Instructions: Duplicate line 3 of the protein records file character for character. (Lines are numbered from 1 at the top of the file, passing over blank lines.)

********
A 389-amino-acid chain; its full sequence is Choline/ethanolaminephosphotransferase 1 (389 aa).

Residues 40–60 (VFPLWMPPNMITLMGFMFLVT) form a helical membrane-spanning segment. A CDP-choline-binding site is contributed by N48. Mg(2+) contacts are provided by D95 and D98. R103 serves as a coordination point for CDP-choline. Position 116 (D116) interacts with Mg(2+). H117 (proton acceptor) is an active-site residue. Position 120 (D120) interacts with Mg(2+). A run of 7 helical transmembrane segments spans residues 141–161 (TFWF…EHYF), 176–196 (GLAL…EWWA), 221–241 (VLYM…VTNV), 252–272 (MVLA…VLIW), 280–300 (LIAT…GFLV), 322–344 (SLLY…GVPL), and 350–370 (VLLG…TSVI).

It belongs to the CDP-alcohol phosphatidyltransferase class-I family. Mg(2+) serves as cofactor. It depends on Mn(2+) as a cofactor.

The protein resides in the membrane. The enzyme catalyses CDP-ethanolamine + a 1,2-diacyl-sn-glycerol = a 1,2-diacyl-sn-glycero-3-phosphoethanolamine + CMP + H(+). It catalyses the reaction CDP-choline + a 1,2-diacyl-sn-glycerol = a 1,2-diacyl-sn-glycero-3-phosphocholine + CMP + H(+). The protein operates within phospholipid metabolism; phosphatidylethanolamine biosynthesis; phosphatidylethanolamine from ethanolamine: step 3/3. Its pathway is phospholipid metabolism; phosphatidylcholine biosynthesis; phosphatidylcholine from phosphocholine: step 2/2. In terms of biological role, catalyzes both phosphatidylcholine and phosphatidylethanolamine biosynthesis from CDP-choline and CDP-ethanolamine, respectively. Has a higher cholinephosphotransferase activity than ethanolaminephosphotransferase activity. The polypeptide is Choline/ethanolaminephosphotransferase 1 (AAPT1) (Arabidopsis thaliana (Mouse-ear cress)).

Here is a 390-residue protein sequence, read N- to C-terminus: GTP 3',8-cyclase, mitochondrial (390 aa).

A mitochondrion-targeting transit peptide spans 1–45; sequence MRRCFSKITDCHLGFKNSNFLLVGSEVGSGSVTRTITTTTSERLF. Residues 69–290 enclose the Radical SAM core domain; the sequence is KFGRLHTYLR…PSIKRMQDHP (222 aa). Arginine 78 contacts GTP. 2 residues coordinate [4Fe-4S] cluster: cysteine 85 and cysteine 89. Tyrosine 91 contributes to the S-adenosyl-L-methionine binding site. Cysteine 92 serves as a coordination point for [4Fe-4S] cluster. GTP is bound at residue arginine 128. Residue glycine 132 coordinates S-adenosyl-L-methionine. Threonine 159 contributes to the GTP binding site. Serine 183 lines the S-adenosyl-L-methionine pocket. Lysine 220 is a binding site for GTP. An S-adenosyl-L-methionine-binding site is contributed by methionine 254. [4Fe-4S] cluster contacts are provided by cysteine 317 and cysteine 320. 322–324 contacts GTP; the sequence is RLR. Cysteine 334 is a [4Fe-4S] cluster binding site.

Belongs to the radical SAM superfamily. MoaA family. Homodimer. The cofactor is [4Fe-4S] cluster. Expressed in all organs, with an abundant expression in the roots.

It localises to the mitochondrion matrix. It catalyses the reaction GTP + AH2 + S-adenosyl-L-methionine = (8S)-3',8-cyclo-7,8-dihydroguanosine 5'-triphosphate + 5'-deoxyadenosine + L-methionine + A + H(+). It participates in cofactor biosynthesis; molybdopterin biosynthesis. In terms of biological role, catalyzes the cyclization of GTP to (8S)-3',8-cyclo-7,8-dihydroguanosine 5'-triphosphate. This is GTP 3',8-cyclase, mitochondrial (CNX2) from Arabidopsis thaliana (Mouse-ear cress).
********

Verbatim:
It belongs to the CDP-alcohol phosphatidyltransferase class-I family. Mg(2+) serves as cofactor. It depends on Mn(2+) as a cofactor.